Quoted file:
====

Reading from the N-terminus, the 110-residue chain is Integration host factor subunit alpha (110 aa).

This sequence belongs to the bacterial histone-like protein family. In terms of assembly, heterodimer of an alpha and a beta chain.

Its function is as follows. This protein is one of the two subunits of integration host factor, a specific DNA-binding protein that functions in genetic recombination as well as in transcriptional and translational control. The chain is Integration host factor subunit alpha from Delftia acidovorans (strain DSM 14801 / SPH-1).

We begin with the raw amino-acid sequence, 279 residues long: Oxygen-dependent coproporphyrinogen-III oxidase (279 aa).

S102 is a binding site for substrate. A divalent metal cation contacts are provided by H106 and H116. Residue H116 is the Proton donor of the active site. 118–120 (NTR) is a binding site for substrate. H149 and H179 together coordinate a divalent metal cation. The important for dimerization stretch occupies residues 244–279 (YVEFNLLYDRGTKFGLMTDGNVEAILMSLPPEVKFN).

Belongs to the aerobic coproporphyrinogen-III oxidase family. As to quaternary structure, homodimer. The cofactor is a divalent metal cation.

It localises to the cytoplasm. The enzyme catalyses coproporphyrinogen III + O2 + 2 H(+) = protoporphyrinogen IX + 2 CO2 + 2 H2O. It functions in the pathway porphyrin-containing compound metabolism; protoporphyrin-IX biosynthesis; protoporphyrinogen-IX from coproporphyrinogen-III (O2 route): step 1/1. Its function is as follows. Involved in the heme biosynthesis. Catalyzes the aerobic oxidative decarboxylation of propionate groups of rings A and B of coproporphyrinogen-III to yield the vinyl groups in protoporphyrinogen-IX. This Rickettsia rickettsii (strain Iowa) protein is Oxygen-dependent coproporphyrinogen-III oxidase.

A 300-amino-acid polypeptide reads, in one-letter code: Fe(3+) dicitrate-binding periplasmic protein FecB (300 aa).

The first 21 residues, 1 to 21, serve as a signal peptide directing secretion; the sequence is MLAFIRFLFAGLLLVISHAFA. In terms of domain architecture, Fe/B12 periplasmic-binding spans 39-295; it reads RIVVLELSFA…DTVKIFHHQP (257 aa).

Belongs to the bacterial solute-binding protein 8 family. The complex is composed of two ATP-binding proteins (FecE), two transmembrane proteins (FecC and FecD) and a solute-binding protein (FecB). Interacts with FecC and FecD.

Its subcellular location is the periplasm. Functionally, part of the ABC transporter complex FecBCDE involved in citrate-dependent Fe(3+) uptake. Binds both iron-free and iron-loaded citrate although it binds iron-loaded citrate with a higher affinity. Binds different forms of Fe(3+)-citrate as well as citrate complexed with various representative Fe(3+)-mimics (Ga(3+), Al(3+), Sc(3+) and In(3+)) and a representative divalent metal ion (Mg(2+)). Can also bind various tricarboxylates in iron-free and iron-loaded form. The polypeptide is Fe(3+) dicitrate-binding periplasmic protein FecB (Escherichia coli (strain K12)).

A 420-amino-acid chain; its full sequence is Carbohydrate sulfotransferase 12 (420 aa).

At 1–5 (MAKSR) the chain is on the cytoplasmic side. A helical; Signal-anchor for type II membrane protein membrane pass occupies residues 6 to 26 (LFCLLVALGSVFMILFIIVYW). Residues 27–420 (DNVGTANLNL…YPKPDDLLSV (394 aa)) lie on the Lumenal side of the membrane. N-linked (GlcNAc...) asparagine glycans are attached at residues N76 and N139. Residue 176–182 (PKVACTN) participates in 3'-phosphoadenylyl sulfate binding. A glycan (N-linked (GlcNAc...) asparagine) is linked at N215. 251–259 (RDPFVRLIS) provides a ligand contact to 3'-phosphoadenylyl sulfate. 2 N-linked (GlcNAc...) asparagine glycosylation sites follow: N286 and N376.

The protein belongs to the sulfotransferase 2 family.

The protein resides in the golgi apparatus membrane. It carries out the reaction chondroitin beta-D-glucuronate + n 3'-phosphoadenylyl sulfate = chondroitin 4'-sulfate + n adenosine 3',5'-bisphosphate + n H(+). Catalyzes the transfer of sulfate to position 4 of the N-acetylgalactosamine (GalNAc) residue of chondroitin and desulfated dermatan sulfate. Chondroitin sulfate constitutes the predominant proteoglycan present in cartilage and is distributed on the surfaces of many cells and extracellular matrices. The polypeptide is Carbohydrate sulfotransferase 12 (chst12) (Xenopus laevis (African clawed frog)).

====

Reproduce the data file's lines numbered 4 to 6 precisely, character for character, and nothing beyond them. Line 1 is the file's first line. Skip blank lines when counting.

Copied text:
We begin with the raw amino-acid sequence, 279 residues long: Oxygen-dependent coproporphyrinogen-III oxidase (279 aa).

S102 is a binding site for substrate. A divalent metal cation contacts are provided by H106 and H116. Residue H116 is the Proton donor of the active site. 118–120 (NTR) is a binding site for substrate. H149 and H179 together coordinate a divalent metal cation. The important for dimerization stretch occupies residues 244–279 (YVEFNLLYDRGTKFGLMTDGNVEAILMSLPPEVKFN).

Belongs to the aerobic coproporphyrinogen-III oxidase family. As to quaternary structure, homodimer. The cofactor is a divalent metal cation.